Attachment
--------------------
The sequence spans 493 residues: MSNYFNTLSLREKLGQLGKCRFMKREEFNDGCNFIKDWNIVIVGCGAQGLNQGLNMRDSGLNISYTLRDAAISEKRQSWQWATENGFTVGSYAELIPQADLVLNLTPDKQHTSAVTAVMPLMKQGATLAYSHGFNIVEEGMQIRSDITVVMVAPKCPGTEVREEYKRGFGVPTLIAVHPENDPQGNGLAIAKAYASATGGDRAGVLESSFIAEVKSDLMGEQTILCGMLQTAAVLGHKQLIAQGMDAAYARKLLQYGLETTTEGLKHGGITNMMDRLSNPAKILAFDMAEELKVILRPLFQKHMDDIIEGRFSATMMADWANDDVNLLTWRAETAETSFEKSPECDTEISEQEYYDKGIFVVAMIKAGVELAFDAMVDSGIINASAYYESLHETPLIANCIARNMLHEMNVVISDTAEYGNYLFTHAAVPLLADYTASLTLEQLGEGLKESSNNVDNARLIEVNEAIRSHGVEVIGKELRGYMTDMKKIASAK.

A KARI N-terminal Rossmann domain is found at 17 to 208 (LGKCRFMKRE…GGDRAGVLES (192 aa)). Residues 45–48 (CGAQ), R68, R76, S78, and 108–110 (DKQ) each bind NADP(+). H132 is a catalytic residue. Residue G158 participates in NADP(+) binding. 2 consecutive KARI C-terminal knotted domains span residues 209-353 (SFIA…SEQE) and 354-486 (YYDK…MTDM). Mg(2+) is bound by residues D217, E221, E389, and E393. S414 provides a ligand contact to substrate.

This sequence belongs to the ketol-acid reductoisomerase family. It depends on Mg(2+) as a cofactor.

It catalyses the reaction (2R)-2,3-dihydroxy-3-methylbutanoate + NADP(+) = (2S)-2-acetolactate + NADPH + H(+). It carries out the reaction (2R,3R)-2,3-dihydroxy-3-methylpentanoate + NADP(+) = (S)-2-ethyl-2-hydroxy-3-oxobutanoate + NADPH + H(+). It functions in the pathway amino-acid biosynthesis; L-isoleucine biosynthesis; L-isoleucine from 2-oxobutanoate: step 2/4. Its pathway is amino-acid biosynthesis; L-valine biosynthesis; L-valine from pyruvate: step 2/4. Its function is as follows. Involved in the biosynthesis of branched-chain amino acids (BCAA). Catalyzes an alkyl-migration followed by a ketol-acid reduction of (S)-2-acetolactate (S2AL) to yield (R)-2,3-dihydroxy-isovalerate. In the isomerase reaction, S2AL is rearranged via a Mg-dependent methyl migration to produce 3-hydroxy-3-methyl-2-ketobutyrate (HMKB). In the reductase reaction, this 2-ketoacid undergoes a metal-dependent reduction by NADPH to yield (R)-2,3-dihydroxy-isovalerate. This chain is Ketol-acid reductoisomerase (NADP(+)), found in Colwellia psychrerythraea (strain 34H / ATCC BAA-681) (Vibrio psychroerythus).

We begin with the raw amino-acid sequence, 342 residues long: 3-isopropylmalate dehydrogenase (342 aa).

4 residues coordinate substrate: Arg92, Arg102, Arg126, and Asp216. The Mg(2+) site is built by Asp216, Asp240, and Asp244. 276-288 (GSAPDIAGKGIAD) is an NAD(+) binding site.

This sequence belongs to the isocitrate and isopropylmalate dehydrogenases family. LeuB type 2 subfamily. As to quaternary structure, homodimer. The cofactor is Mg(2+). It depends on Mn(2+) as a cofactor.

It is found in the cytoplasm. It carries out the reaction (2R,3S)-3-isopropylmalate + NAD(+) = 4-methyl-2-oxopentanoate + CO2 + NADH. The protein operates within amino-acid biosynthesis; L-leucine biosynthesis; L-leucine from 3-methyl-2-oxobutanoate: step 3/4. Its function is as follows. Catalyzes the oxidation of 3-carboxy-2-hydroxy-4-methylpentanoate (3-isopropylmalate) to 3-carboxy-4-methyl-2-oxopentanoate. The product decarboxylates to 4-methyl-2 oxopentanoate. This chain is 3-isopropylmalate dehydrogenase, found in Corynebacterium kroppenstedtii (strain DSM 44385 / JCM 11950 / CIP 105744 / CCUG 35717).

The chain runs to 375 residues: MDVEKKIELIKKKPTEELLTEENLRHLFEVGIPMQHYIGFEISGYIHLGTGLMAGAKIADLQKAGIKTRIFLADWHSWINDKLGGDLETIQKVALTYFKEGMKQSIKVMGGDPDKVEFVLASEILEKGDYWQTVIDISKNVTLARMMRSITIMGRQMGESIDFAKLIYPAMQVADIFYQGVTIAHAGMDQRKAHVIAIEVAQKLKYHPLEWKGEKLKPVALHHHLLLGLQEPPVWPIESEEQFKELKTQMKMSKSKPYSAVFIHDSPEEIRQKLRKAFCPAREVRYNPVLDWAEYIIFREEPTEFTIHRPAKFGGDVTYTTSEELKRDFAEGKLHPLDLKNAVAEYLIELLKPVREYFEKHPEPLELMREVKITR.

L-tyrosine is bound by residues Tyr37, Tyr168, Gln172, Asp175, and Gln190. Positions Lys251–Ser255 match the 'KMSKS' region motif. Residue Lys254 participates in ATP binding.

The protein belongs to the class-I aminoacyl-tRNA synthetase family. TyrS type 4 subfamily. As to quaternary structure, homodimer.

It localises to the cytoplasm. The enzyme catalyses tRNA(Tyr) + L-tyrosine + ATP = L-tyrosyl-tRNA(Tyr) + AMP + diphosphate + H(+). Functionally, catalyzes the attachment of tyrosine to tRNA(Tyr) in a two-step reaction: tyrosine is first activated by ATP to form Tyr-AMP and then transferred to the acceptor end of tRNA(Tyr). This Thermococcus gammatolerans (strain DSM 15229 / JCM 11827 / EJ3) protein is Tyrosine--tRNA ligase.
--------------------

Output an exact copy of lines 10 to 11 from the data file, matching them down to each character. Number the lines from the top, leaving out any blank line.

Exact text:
L-tyrosine is bound by residues Tyr37, Tyr168, Gln172, Asp175, and Gln190. Positions Lys251–Ser255 match the 'KMSKS' region motif. Residue Lys254 participates in ATP binding.

The protein belongs to the class-I aminoacyl-tRNA synthetase family. TyrS type 4 subfamily. As to quaternary structure, homodimer.